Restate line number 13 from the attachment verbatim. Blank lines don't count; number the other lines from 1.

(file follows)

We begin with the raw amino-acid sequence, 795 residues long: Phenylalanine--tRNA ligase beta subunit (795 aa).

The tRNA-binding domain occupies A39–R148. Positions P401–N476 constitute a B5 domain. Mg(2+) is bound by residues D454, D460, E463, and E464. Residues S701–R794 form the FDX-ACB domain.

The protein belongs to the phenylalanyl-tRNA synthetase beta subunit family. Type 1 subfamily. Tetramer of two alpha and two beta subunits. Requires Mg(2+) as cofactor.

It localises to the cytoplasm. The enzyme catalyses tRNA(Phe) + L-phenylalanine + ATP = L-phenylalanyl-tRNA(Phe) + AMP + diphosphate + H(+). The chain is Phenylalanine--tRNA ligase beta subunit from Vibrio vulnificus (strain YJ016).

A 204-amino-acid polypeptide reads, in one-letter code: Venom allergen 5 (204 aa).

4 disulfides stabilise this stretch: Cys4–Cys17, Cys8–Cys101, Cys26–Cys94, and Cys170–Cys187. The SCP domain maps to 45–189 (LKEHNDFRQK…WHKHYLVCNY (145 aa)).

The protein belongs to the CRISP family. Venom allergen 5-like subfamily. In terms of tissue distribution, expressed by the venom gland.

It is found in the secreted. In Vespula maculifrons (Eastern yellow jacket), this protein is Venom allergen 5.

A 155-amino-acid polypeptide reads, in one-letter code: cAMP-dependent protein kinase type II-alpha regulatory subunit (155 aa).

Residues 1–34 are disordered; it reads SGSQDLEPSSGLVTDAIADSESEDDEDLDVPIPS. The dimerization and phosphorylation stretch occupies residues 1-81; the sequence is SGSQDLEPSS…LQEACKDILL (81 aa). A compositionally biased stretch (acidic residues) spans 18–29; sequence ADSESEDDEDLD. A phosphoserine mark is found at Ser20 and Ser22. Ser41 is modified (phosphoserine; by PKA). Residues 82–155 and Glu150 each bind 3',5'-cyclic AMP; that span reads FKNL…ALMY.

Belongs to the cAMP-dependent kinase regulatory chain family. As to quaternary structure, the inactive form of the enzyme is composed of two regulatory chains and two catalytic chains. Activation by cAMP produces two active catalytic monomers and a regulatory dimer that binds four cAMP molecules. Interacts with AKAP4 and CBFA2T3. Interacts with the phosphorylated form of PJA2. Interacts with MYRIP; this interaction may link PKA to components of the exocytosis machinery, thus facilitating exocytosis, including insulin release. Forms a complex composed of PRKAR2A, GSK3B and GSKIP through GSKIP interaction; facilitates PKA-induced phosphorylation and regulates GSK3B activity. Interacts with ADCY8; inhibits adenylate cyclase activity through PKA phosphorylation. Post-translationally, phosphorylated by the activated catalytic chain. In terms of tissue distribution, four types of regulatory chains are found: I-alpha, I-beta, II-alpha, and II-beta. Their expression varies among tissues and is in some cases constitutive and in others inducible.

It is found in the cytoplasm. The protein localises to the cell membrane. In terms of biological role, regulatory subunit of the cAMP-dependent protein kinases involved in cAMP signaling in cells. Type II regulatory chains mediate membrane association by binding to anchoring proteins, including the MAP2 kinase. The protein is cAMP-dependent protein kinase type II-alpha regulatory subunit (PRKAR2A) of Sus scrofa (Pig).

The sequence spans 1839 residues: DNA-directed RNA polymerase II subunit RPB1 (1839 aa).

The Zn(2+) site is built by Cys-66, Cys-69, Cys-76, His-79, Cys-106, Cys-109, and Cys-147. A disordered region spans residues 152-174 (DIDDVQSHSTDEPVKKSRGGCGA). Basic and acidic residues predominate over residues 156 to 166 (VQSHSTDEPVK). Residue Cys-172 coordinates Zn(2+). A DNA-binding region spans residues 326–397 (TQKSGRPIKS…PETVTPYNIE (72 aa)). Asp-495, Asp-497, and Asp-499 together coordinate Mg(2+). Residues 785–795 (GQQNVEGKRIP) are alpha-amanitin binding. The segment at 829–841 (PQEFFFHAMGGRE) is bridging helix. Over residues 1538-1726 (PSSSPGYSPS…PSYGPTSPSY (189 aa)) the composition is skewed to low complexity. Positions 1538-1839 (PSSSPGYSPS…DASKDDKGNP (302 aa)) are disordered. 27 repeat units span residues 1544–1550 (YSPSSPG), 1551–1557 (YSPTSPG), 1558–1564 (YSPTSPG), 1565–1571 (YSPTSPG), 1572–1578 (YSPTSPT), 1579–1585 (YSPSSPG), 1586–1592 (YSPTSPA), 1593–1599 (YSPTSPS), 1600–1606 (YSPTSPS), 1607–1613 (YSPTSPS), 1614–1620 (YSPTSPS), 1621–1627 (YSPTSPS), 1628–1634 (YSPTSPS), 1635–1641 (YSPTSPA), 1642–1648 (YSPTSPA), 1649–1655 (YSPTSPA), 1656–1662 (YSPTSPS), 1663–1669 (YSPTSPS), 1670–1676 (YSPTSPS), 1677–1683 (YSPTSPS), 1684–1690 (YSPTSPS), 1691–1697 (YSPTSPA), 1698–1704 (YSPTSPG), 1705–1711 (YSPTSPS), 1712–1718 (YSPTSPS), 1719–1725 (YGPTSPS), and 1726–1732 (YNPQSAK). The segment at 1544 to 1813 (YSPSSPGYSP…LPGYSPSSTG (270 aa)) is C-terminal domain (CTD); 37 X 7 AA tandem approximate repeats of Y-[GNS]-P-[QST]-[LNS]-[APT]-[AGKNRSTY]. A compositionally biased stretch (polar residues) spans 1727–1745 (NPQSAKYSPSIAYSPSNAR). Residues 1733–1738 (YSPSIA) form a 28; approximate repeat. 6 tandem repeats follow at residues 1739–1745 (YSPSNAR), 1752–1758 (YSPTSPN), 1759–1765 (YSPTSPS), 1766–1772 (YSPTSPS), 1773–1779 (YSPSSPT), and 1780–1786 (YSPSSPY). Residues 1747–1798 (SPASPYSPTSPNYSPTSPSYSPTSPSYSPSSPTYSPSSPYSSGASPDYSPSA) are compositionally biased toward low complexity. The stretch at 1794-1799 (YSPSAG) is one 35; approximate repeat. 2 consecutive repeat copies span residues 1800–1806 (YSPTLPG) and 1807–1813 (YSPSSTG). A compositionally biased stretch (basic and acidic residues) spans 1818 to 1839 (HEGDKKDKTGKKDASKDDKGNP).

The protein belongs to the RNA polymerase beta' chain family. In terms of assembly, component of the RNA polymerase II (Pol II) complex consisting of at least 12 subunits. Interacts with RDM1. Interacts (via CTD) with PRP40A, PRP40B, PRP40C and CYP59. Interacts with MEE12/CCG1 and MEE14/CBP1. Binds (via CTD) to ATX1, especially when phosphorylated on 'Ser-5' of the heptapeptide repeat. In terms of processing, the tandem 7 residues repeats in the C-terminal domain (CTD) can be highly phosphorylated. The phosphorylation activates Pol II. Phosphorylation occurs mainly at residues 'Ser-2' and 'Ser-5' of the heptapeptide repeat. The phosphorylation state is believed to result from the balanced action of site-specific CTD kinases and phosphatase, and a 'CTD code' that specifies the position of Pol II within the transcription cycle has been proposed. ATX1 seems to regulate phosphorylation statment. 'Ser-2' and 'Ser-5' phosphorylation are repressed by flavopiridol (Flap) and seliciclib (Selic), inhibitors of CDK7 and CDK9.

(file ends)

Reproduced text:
The sequence spans 1839 residues: DNA-directed RNA polymerase II subunit RPB1 (1839 aa).